Safety
Close up view of microbes

Keep It Clean

Construction is a dirty job–but it doesn’t have to be an unclean one, and it can’t afford to be. After the pandemic, onsite hygiene and sanitation are more important than ever.
By Rachel E. Pelovitz
January 30, 2023
Topics
Safety

Construction jobs have a lot of components: supply chain, materials, labor, project management, scheduling, toolbox talks, personal protective equipment, security, job costing, heavy machinery, contracts and more. Throw in new technologies such as robotics, aerial surveillance, virtual reality and others, and it can make your head spin. In all the planning, managing and building that goes into a project, there’s one critical, universal component that is often overlooked (and, in fact, has never been directly covered by Construction Executive). Onsite hygiene and sanitation, which includes onsite bathrooms, affects project progress, worker morale and safety standards. In a modern, post-COVID-19 world, contractors can’t afford to ignore the subject—if you do, you could soon find your project going down the drain.

FEWER BATHROOMS, MORE PROBLEMS

Every part of a construction job has its complications. Supply chain is affected by everything from COVID-19 to the war in Ukraine to shipping and freight. Labor turns on the economy, education, salary and benefits. Security is an evolving issue involving onsite personnel, cameras and key cards. Onsite hygiene has its own, unique set of bugaboos—in addition to facing the rest of the industry’s obstacles. Glen Elrod, vice president of sales and marketing at ACE Enterprises Inc. in Baton Rouge, Louisiana, has been working at the waste-management vendor for more than 14 of its 50 years in business. According to Elrod, the company faces labor issues (“We’ve had a discussion about cutting some areas out that we now service, so we can stay compact”); fleet difficulties (“We can’t get trucks. We like to flip our trucks every 150,000 miles, but we’re going to have to run them longer”); and supply complications (“The chemical we use is up over 120%; our toilet paper has doubled in price; tires are up about 60%; diesel went up to $3.50 overnight”).

But in Louisiana, there is an extra concern. “What’s even worse is our humidity here,” Elrod says, “and it affects the potties.”

Upkeep and maintenance of onsite bathrooms—using them is just the first step—is a significant part of keeping sites hygienic and workers safe from illness. Logistics are intense. “The ratio is eight workers to one potty on a 40-hour workweek,” Elrod says. “Anything outside that 40-hour workweek, we’d have to add more potties. If there is shift work, and construction is occurring seven days per week, you need to increase service. We do twice-a- day service, morning and evening, for those customers with two shifts."

That scenario, however, assumes that port-a-potties are the only option when it comes to onsite bathrooms. What are the alternatives? If you’re working in a pre-existing commercial space, using public restrooms would seem to be the easiest solution—but that setup has its own kinks to work out. “You basically have two options on a job,” says Trip Textoris, co-owner of Vernick, Matter Fabs and Architectural Interior Restorations Inc. in Cleveland. “You either have an out-of-the-ground job with port-a-potties, or, sometimes, there is access to restrooms that you share with the general public.” In that circumstance, Textoris says, “keeping those spaces clean and leaving them like you found them is always a challenge.”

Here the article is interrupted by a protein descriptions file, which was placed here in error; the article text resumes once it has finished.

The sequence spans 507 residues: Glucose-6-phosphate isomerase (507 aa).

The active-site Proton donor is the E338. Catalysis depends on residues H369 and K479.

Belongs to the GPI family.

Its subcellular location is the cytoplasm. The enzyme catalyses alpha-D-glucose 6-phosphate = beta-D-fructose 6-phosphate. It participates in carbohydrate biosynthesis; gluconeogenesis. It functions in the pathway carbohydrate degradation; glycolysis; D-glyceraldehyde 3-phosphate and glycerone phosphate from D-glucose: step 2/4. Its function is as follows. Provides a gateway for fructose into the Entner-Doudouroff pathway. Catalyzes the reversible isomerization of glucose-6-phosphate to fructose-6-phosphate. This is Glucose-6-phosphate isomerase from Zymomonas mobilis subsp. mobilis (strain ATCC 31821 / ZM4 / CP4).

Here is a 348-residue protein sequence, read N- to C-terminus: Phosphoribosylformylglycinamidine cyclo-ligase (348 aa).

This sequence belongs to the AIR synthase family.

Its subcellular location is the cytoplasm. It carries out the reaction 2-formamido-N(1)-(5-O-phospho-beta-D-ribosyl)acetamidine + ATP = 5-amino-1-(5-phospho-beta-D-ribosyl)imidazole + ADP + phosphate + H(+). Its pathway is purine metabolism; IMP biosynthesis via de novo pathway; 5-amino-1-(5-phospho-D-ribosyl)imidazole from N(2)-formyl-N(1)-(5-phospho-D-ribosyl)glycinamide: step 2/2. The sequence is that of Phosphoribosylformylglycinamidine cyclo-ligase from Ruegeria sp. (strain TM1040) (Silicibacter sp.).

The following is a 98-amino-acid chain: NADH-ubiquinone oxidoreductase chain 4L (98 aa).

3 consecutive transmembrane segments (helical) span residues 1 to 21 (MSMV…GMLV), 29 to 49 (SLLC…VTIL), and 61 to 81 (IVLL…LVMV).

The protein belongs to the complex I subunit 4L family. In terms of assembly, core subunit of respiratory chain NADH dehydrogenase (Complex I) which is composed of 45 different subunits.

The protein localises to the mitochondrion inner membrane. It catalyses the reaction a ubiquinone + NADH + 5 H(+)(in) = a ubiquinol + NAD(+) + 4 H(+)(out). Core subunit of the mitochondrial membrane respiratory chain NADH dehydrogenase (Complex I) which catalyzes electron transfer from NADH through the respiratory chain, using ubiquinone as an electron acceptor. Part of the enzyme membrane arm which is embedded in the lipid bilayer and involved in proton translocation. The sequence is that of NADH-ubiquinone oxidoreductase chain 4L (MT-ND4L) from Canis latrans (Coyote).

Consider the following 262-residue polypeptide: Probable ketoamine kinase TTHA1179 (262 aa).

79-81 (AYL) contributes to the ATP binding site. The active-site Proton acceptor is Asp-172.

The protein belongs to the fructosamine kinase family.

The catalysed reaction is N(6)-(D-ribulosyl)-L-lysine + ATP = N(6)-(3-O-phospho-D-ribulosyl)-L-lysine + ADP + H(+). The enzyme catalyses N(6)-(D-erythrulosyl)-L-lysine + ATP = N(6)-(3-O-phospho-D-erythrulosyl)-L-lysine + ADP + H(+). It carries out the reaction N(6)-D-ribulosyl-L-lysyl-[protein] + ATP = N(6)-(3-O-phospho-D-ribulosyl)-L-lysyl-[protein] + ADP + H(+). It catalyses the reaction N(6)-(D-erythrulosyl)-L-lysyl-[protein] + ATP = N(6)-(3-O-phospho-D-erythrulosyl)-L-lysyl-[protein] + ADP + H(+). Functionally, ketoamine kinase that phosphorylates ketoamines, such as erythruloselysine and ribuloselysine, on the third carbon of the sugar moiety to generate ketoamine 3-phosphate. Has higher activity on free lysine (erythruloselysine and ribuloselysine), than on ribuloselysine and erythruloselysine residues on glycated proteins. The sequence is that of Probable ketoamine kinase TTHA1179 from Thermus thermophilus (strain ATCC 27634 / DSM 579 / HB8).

Construction is a “dirty” job—workers might track in dirt, mud or worse if the jobsite is at a chemical plant like some of Elrod’s clients. Textoris, who started working as a carpenter in high school and spent years onsite, admits to eating “plenty of white-bread sandwiches with dirty fingerprints on them because I couldn’t clean my hands anywhere.” This reality also comes with a stigma—the perception that the people are as dirty as the work and shouldn’t be able to access public bathrooms that they might “destroy,” as Elrod puts it.

“It’s just a dirtier job,” Textoris says. “You’re handling metal studs or dirty pipes and your hands are dirty. You can’t wash your hands in a white sink and not get it a little bit dirty. Before long, we’re not allowed to use those facilities anymore, and they’ll bring in the temporary option.”

This is further complicated by who has responsibility for deciding what kind of bathrooms to provide—that is, the decision makers in this area are usually owners of a project rather than contractors or subcontractors. “We’re rarely doing projects where we’re in charge of the facilities,” says Textoris, whose companies build medical-grade cleanrooms. “The issue is that owners don’t want you to use their restrooms that are shared; but they also don’t want to pay to have nice ones or for an alternative. And that’s where the key is.”

Unsurprisingly, it all comes back to how much someone is willing to pay for the comfort of employees who, although working on their job, also work for a different company. “The owner is always paying for it one way or another, right? Construction is still very much a low-bid environment, so nobody is going to carry the extra cost for mobile toilet stations with running water and proper hookups,” Textoris says. “Construction workers just have to accept whatever is there.”